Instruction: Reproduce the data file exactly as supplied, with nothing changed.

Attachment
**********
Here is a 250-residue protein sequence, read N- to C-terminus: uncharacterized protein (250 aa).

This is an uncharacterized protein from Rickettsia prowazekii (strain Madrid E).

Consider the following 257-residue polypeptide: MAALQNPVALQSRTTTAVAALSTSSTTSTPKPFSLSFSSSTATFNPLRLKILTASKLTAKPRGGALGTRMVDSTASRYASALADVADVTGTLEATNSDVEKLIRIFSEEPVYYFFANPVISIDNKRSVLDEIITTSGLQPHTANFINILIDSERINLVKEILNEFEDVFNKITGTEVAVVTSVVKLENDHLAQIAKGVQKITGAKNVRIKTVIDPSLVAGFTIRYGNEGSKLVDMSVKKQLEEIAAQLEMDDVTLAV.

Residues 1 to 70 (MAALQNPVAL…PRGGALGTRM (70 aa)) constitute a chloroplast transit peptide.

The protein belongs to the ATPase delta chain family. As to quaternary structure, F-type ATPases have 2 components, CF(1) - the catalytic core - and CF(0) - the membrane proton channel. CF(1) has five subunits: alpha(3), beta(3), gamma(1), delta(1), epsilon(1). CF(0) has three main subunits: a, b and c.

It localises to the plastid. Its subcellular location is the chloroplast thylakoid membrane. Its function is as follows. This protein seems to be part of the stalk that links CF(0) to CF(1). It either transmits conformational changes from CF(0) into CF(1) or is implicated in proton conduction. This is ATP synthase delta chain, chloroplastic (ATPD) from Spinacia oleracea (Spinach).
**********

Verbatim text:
Here is a 250-residue protein sequence, read N- to C-terminus: uncharacterized protein (250 aa).

This is an uncharacterized protein from Rickettsia prowazekii (strain Madrid E).

Consider the following 257-residue polypeptide: MAALQNPVALQSRTTTAVAALSTSSTTSTPKPFSLSFSSSTATFNPLRLKILTASKLTAKPRGGALGTRMVDSTASRYASALADVADVTGTLEATNSDVEKLIRIFSEEPVYYFFANPVISIDNKRSVLDEIITTSGLQPHTANFINILIDSERINLVKEILNEFEDVFNKITGTEVAVVTSVVKLENDHLAQIAKGVQKITGAKNVRIKTVIDPSLVAGFTIRYGNEGSKLVDMSVKKQLEEIAAQLEMDDVTLAV.

Residues 1 to 70 (MAALQNPVAL…PRGGALGTRM (70 aa)) constitute a chloroplast transit peptide.

The protein belongs to the ATPase delta chain family. As to quaternary structure, F-type ATPases have 2 components, CF(1) - the catalytic core - and CF(0) - the membrane proton channel. CF(1) has five subunits: alpha(3), beta(3), gamma(1), delta(1), epsilon(1). CF(0) has three main subunits: a, b and c.

It localises to the plastid. Its subcellular location is the chloroplast thylakoid membrane. Its function is as follows. This protein seems to be part of the stalk that links CF(0) to CF(1). It either transmits conformational changes from CF(0) into CF(1) or is implicated in proton conduction. This is ATP synthase delta chain, chloroplastic (ATPD) from Spinacia oleracea (Spinach).